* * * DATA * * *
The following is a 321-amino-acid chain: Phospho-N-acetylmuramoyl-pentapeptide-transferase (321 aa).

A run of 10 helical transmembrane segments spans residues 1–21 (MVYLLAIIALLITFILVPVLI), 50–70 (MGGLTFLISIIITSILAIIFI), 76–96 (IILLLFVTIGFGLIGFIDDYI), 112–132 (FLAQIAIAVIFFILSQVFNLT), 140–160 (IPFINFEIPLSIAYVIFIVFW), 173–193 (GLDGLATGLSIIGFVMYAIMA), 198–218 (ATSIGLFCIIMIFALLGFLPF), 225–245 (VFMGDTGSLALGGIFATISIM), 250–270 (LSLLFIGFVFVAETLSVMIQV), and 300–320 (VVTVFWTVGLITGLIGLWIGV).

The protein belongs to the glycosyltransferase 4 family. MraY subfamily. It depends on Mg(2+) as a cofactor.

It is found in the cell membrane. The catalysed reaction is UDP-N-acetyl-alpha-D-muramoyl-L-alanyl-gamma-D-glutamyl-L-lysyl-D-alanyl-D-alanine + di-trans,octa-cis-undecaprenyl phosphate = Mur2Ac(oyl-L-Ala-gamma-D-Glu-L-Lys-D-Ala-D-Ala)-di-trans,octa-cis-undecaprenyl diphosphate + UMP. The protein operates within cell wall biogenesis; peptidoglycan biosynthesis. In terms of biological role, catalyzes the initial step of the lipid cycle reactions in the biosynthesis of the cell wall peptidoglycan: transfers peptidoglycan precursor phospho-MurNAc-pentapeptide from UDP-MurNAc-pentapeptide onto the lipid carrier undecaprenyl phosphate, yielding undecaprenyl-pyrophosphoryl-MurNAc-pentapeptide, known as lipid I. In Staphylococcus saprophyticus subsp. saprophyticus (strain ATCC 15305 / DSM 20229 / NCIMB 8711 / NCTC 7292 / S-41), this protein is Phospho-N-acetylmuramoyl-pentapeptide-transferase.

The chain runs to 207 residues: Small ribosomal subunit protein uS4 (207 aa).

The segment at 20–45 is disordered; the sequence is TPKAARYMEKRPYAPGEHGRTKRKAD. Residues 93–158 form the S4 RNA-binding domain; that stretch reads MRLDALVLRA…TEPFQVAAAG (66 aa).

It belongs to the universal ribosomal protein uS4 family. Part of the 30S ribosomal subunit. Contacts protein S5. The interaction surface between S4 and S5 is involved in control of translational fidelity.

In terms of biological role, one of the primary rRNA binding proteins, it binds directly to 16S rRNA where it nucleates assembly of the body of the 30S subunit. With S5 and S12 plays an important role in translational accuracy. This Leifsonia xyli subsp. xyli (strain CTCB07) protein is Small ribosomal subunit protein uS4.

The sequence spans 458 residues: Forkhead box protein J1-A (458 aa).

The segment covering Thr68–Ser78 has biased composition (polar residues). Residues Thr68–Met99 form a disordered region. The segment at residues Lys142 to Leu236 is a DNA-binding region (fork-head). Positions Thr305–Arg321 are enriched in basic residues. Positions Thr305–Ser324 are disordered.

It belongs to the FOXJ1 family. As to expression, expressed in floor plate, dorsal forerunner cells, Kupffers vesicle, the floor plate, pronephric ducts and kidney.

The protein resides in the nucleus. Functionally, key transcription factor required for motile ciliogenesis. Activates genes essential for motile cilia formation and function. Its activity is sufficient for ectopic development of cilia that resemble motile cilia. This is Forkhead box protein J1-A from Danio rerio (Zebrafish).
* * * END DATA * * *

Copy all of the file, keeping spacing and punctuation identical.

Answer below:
The following is a 321-amino-acid chain: Phospho-N-acetylmuramoyl-pentapeptide-transferase (321 aa).

A run of 10 helical transmembrane segments spans residues 1–21 (MVYLLAIIALLITFILVPVLI), 50–70 (MGGLTFLISIIITSILAIIFI), 76–96 (IILLLFVTIGFGLIGFIDDYI), 112–132 (FLAQIAIAVIFFILSQVFNLT), 140–160 (IPFINFEIPLSIAYVIFIVFW), 173–193 (GLDGLATGLSIIGFVMYAIMA), 198–218 (ATSIGLFCIIMIFALLGFLPF), 225–245 (VFMGDTGSLALGGIFATISIM), 250–270 (LSLLFIGFVFVAETLSVMIQV), and 300–320 (VVTVFWTVGLITGLIGLWIGV).

The protein belongs to the glycosyltransferase 4 family. MraY subfamily. It depends on Mg(2+) as a cofactor.

It is found in the cell membrane. The catalysed reaction is UDP-N-acetyl-alpha-D-muramoyl-L-alanyl-gamma-D-glutamyl-L-lysyl-D-alanyl-D-alanine + di-trans,octa-cis-undecaprenyl phosphate = Mur2Ac(oyl-L-Ala-gamma-D-Glu-L-Lys-D-Ala-D-Ala)-di-trans,octa-cis-undecaprenyl diphosphate + UMP. The protein operates within cell wall biogenesis; peptidoglycan biosynthesis. In terms of biological role, catalyzes the initial step of the lipid cycle reactions in the biosynthesis of the cell wall peptidoglycan: transfers peptidoglycan precursor phospho-MurNAc-pentapeptide from UDP-MurNAc-pentapeptide onto the lipid carrier undecaprenyl phosphate, yielding undecaprenyl-pyrophosphoryl-MurNAc-pentapeptide, known as lipid I. In Staphylococcus saprophyticus subsp. saprophyticus (strain ATCC 15305 / DSM 20229 / NCIMB 8711 / NCTC 7292 / S-41), this protein is Phospho-N-acetylmuramoyl-pentapeptide-transferase.

The chain runs to 207 residues: Small ribosomal subunit protein uS4 (207 aa).

The segment at 20–45 is disordered; the sequence is TPKAARYMEKRPYAPGEHGRTKRKAD. Residues 93–158 form the S4 RNA-binding domain; that stretch reads MRLDALVLRA…TEPFQVAAAG (66 aa).

It belongs to the universal ribosomal protein uS4 family. Part of the 30S ribosomal subunit. Contacts protein S5. The interaction surface between S4 and S5 is involved in control of translational fidelity.

In terms of biological role, one of the primary rRNA binding proteins, it binds directly to 16S rRNA where it nucleates assembly of the body of the 30S subunit. With S5 and S12 plays an important role in translational accuracy. This Leifsonia xyli subsp. xyli (strain CTCB07) protein is Small ribosomal subunit protein uS4.

The sequence spans 458 residues: Forkhead box protein J1-A (458 aa).

The segment covering Thr68–Ser78 has biased composition (polar residues). Residues Thr68–Met99 form a disordered region. The segment at residues Lys142 to Leu236 is a DNA-binding region (fork-head). Positions Thr305–Arg321 are enriched in basic residues. Positions Thr305–Ser324 are disordered.

It belongs to the FOXJ1 family. As to expression, expressed in floor plate, dorsal forerunner cells, Kupffers vesicle, the floor plate, pronephric ducts and kidney.

The protein resides in the nucleus. Functionally, key transcription factor required for motile ciliogenesis. Activates genes essential for motile cilia formation and function. Its activity is sufficient for ectopic development of cilia that resemble motile cilia. This is Forkhead box protein J1-A from Danio rerio (Zebrafish).